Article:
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2012 UFT Spring Education Conference

Mulgrew: Union ‘must’ play role in shaping city’s schools

Gary Schoichet

Brooklyn educators Michelle Abdurrashid (left) of PS 91 and Shevon Lewis of PS 161 seem to be enjoying the event.

Gary Schoichet

Some 1,600 pack the Grand Ballroom of the Hilton Hotel for the UFT’s annual Spring Education Conference.

Saying that the union won’t wait for Bloomberg’s departure in 2013, UFT President Michael Mulgrew on May 12 mapped out a path for improving New York City public education built on bringing the public back into public education and ensuring that city schools work for and with the whole community.

“I want to draw a picture of what we know our schools can be and the central role that our union must play in making that happen,” Mulgrew told 1,600 members at the union’s annual Spring Education Conference at the Hilton Hotel. “Why do I say ‘we must’? Because more than any other organization, the UFT is positioned to lead the effort to make New York schools the greatest school system in the United States.”

In that context, Mulgrew announced that the UFT and the City Council would be giving out $300,000 in planning grants to schools that offer the best proposals to make themselves into vibrant and vital hubs for the communities in which they are rooted.

Mulgrew said that the “collective-impact” grants were aimed at replicating a successful community schools model that is operating in Cincinnati’s 50 public schools. The model brings schools and community services together so that student health, nutrition, tutoring, counseling and family needs are seamlessly integrated into schools [see Insight column on page 9].

“This is not a boilerplate plan,” Mulgrew reassured listeners. “Every school aligns the services to its own needs.” A workshop led by five representatives from the Cincinnati public schools was a highlight of the all-day conference [see “Workshops reflect shifts in education priorities” on page 6].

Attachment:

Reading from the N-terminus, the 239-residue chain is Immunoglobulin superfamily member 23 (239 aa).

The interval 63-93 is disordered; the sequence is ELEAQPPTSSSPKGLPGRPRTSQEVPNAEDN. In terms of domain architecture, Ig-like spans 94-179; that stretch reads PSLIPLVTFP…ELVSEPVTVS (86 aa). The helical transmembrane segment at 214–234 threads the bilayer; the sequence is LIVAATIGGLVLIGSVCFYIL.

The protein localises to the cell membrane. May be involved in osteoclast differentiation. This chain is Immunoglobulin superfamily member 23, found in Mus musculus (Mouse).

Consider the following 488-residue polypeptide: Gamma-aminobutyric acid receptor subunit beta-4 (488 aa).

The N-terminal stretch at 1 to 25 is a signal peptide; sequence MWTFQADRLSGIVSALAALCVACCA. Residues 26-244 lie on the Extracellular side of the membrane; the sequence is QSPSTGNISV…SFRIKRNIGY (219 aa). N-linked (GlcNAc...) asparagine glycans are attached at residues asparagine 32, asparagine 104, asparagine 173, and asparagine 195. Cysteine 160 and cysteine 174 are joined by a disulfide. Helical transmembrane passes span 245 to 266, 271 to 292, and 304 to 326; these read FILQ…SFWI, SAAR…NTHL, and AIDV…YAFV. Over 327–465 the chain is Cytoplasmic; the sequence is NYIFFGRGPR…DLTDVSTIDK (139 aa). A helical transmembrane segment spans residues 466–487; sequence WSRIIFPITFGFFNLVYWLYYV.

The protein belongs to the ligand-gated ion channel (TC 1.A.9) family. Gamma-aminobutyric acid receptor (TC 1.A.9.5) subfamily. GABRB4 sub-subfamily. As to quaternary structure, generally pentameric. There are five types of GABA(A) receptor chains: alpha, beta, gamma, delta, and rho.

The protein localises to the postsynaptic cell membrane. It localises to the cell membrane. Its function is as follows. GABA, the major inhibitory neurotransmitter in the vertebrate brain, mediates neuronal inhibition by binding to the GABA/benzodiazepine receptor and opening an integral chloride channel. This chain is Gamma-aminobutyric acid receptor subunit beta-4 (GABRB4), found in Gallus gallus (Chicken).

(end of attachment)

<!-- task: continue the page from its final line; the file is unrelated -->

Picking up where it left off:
A request for proposals for the grant was released the following Monday.

While he applauded the hiring of thousands of new teachers for the first time in three years, Mulgrew decried the mayor’s threat to eliminate 16,000 child-care slots for low-income families. “The UFT and all teachers will stand with the child care providers just as they stood with us when we faced layoffs last year,” he vowed.

Mulgrew said the UFT would not let up in its fight against school closings and inequitable school co-locations. He disowned the Bloomberg legacy of closing more than a hundred schools as a “lazy man’s approach” to solving the real problems of struggling schools. He criticized the “shoehorning” of new schools into existing ones without parent approval, forcing students and teachers to compete for space and access to libraries, and gyms and cafeterias.

The spring conference took place a day after the DOE’s release, in response to a Freedom of Information request, of thousands of emails indicating the cozy relationship between the DOE and former Chancellor Klein and charter school management lobbyists seeking access to space in city schools.

Mulgrew said the mayor has misused mayoral control. “He left parents out, set up conflicts between teachers and principals, pushed the public aside and appointed dinner-party friends to office,” he said.

Mulgrew promised to work with parents and community groups to make New York City schools the best in the country and welcomed parents from the UFT-supported Parent Academy to the conference on its “first class trip.”

Chancellor Dennis Walcott, three congress members, eight state lawmakers and 20 City Council members attended the speech. Four prospective mayoral candidates — Scott Stringer, Bill de Blasio, Christine Quinn and Bill Thompson — were in the audience as well.

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